More Than A Trailblazer: The Life And Times Of Rocky Johnson

Boxers typically don't make good professional wrestlers. Boxing as a sport is too focused on speed and execution; its athletes struggle to adjust to the showy nature of professional wrestling. Most boxers that have dabbled in pro wrestling were disappointments; unfamiliar with throwing a worked punch, their "real" punches were too fast to properly resonate with pro wrestling fans.


However, nobody took the sweet science further in pro wrestling than Rocky Johnson. Johnson was a naturally gifted amateur boxer, and during the height of his career he would actually work as a training partner for Muhammad Ali, George Foreman and other elite boxers. As a wrestler, boxing was Johnson's calling card, pummeling opponents with flurries of rights and lefts that managed to look fairly legitimate while also playing to the crowd.

Johnson is best known today for his run in the WWF, where he tagged with Tony Atlas, winning the WWF Tag Team Championship in 1983. Johnson and Atlas were the first two black men to hold titles in the WWF, which would earn him a mention during every Black History month update from WWE, probably for the rest of time.


However, that title reign with Atlas would last only 154 days, and while that is what most people remember when it comes to Johnson's wrestling career because the winners write the history books, Johnson actually accomplished far more outside of a WWF ring than in it. A headliner around the country, Johnson had a long and esteemed run as a singles star and was a legitimate drawing card for nearly two decades before he made it to the WWF.

When The Rock was a regular performer in WWE, he would often mention how great it was to be in his hometown. It didn't exactly matter where the show was, it could be in Miami, Memphis, Portland, San Francisco or Honolulu, The Rock always had a story about growing up in that community. Most people thought it was shtick, that The Rock obviously was not really from all these different places. However, as the son of a headlining wrestler during the peak of the territory days, The Rock was telling the truth; he really did grow up in all of those places.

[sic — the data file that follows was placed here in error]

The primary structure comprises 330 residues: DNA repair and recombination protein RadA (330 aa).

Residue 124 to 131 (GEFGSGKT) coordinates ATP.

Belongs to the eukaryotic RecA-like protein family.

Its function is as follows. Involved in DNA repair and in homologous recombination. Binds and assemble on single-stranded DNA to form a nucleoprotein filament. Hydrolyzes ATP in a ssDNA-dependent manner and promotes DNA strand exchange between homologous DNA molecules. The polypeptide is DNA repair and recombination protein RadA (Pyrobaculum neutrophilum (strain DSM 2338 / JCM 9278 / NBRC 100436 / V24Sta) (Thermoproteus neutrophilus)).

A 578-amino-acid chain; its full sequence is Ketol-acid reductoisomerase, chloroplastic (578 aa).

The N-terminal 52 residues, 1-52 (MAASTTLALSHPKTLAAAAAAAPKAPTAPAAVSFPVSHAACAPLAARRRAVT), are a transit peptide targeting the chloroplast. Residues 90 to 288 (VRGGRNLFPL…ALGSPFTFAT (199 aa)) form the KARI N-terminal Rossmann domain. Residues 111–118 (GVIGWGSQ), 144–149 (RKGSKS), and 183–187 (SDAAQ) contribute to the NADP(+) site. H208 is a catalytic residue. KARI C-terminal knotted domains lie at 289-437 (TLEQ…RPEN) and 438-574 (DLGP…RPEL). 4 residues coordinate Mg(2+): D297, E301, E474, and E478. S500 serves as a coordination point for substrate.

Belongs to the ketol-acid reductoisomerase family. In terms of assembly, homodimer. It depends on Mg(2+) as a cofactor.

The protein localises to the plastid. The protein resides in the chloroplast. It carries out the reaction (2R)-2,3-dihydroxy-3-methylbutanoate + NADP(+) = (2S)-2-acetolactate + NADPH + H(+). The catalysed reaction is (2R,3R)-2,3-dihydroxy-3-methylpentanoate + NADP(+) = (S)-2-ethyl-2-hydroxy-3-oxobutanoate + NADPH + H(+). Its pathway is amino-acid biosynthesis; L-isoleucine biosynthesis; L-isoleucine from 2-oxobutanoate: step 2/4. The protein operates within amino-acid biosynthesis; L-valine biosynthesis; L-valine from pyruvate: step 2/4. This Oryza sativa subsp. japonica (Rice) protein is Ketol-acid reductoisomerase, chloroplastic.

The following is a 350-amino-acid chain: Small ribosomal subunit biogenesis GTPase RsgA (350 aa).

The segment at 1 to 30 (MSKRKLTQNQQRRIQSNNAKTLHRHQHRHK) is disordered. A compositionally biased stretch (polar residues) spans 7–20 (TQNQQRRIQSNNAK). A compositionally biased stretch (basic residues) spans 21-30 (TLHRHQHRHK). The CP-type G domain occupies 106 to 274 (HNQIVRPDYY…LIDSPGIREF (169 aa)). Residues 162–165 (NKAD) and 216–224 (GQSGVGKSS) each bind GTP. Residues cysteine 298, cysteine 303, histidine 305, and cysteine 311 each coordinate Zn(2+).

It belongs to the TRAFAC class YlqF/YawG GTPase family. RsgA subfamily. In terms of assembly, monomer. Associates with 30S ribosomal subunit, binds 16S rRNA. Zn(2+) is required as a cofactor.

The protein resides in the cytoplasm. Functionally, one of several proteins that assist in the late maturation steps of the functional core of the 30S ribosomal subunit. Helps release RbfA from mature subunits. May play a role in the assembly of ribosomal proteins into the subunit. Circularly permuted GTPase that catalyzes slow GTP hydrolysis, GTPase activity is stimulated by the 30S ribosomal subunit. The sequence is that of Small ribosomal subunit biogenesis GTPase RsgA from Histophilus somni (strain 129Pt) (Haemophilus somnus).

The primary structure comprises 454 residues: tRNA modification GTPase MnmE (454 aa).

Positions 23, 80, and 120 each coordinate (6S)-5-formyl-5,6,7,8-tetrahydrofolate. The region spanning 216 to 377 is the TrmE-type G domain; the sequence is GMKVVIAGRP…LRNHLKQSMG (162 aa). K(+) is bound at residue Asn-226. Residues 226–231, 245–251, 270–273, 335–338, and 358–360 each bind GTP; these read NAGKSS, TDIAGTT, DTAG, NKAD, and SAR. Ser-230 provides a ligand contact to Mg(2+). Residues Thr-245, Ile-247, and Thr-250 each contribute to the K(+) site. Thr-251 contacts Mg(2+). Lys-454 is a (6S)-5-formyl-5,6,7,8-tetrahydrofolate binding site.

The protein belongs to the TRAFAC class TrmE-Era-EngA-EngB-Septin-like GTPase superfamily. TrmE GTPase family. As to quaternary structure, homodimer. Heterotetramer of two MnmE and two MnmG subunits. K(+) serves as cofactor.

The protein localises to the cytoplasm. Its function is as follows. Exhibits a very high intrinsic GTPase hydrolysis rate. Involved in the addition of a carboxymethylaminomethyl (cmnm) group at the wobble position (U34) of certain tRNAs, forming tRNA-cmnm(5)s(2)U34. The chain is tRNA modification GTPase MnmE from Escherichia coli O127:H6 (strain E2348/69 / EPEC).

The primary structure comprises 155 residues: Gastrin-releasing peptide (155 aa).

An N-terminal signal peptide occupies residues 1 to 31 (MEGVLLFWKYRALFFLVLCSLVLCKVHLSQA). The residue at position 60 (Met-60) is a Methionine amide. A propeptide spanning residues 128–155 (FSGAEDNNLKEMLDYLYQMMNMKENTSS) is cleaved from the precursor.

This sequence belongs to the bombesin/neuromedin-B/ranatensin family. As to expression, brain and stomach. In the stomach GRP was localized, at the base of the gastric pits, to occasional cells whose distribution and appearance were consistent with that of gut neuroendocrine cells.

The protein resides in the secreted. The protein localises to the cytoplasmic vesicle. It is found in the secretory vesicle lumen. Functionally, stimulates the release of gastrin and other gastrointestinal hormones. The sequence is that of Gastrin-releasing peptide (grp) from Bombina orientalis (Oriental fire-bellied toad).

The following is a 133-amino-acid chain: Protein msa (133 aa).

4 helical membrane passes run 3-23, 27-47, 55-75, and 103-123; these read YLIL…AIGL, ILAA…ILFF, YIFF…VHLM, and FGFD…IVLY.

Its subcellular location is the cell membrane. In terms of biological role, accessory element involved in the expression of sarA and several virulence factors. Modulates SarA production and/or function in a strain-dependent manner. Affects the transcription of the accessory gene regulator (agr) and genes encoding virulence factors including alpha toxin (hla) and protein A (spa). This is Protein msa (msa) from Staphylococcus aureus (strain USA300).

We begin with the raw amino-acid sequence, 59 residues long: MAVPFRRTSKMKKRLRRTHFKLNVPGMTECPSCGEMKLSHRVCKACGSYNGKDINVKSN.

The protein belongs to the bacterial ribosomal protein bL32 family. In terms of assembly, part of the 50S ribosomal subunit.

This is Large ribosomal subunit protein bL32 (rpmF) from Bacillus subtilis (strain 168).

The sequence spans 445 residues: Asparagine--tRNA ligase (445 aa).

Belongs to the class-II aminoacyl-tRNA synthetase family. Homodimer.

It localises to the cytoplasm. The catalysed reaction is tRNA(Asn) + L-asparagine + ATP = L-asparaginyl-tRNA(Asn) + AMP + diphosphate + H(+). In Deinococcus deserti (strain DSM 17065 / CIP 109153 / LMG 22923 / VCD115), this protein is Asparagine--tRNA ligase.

Rocky Johnson was born in Nova Scotia (that's right, The Rock is Canadian) and started wrestling in 1964, working throughout Eastern Canada, a scene that was thriving during most of the 1960s and 70s. Johnson was a natural athlete, and was a prototype for future wrestlers with his thick, bodybuilder physique but also possessing great quickness and agility. In addition to his boxing, his signature move was a dropkick sequence where he would hit three in quick succession.


Possessing a charisma that would be inherited by his son, Johnson would become a main event performer in promotions all over the United States and Canada in the 1970s. In 1970 he would emerge as the top babyface in Los Angeles and become entangled in a long, money-making feud with area legend Freddie Blassie. When Blassie would turn babyface, Johnson would form a babyface super tag team that dominated the territory.

Johnson would also become a big star in Northern California, finding major success in Roy Shire's Big Time Wrestling promotion. It was in San Francisco that Johnson began teaming with Peter Maivia, an area legend. Through working with Peter, he met his daughter, Ata Maivia. Wrestling fans know the rest of the story, in 1972 the couple had a child, Dwyane Johnson, who would go on to become The Rock, one of the true great icons of the professional wrestling industry and later, the movie industry as well.